Not sure if our experience was unusual. The owners did seem like very nice people though.

vangrl Says:
May 20th, 2011 at 12:12 pm

what about Realtors in the last few years not even offering private showings, only offering open houses. God forbid they should commit more than 2 hours of their time to make their $15,000 commission.
Your s;;t out of luck if you have to work on the weekends.
I remember the good old days when you and your realtor picked out a bunch of places to look at and the realtor would pick you up and drive you around to check out the places, sometimes even buying you lunch…..those were the days

May 20th, 2011 at 1:05 pm

@vangrl

re: good ol’ days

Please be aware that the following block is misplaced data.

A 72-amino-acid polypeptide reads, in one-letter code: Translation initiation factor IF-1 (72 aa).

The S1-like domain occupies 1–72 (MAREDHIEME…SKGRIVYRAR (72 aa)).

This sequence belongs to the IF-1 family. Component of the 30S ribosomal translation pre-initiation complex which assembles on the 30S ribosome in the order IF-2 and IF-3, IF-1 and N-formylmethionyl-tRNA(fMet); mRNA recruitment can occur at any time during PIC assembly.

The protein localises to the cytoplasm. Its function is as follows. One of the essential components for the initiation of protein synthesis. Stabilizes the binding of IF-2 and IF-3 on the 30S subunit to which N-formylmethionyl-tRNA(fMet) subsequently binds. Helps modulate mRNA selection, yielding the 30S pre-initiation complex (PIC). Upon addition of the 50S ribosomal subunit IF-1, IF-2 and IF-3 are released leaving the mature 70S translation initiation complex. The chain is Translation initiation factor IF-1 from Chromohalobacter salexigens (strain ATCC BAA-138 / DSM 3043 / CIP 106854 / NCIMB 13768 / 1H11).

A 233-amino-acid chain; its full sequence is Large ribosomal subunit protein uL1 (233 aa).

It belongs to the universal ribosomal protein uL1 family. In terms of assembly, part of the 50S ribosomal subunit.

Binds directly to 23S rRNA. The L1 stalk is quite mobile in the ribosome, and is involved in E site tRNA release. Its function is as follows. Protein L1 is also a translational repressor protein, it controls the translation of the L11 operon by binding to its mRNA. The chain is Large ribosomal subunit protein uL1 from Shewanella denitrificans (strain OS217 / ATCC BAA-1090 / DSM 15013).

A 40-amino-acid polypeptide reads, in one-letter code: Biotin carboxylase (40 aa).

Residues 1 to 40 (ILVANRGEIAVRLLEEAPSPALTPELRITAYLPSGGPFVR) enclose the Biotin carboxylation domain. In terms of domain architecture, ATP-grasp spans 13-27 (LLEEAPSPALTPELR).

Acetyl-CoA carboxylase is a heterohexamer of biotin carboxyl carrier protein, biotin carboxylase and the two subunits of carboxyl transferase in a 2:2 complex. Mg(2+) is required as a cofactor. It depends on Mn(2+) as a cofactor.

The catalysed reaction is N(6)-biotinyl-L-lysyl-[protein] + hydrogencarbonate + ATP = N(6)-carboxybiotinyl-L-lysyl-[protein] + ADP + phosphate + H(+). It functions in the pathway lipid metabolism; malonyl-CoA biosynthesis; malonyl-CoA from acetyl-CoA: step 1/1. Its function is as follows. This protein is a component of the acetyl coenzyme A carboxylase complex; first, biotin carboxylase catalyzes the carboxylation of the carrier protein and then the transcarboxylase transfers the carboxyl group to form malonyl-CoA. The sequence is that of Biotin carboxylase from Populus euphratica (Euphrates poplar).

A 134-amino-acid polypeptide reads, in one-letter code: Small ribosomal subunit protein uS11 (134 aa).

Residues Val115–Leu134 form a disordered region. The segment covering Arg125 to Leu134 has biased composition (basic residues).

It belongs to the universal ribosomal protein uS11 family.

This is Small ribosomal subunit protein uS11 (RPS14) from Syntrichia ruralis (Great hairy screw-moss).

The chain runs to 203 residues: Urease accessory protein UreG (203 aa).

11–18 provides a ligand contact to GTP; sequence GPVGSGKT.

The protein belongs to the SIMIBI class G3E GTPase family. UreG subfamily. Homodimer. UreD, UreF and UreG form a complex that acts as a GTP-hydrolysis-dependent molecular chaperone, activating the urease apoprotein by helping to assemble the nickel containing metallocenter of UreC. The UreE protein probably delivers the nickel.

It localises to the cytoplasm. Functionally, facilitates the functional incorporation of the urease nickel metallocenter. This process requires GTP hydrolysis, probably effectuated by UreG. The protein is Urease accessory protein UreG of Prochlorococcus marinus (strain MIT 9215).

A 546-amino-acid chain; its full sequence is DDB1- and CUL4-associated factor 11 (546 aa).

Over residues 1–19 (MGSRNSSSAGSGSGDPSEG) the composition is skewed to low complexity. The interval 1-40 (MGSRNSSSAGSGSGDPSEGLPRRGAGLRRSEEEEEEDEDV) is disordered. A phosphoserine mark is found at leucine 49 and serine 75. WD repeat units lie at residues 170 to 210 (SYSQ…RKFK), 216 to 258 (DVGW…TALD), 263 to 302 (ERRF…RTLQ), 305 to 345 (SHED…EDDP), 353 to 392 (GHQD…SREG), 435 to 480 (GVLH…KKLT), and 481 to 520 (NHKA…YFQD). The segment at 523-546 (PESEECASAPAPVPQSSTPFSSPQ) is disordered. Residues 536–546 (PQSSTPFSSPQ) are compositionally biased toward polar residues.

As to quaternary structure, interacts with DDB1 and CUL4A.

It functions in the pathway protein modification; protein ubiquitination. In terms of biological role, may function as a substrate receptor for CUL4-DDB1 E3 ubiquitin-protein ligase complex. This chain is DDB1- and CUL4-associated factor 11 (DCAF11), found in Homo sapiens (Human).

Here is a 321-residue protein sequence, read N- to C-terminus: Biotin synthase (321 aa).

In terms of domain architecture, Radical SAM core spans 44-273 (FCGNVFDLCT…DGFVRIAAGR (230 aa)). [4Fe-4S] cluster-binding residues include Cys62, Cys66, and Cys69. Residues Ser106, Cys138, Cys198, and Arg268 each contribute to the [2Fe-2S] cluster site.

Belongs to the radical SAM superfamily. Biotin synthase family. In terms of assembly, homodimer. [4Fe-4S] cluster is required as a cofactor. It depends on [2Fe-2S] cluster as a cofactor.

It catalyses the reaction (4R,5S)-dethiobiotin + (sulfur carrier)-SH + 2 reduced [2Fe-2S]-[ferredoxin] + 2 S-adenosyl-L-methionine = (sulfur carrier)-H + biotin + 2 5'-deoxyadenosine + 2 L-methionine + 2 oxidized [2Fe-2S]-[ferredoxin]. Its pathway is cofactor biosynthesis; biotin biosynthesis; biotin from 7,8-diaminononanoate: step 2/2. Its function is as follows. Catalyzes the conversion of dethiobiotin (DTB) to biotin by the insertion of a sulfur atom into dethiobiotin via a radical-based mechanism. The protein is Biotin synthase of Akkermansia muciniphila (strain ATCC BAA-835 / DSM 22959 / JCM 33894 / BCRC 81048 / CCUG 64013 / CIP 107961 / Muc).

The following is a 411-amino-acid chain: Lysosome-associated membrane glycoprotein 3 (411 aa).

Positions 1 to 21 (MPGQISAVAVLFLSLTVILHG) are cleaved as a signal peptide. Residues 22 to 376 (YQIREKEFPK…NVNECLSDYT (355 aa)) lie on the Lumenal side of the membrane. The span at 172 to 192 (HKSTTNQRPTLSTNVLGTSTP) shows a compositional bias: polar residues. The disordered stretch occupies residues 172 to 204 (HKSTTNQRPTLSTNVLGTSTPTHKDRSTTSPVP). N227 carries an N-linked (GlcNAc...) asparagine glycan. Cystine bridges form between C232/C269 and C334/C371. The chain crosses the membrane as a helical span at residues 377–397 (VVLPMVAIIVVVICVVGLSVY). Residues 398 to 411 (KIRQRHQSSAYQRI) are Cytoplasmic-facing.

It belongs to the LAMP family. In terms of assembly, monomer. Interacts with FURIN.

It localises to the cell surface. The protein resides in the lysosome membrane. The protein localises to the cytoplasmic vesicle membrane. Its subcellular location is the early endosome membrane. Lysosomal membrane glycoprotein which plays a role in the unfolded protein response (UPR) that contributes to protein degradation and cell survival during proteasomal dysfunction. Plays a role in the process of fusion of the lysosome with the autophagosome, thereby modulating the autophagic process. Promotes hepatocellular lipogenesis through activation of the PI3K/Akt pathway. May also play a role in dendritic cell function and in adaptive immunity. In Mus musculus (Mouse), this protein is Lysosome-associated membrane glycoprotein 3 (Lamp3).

LOL!! blame on the computer and the web. 🙂

Whitebear Says:
May 20th, 2011 at 1:51 pm

Why would more time be beneficial to the seller? It’s the urgency created to stir the bidding war among the buyers that will maximize the profits for the seller.

May 22nd, 2011 at 7:44 pm

@whitebear
Until you experience some of the crap that is presented to a seller as boni fide offers during the ‘boiler room frenzy’ you call a bidding war you will find my statement to be questionable. That’s Ok.

From my perspective the time in question allows buyers to come forward in ‘good faith’ to do business. Allowing them sufficient un-pressured time to do their due diligence hurts no one. With the knowledge gained they often are empowered to offer even more for the simple reason that the fear of being ‘ripped off’ during that much rushed bidding war is negated.

Bottom line – it is far better for a seller to have an offer from a buyer that has taken the time and made the effort to inform themselves. Whether the offers are this week or next is irrelevant. You will still have a bidding war.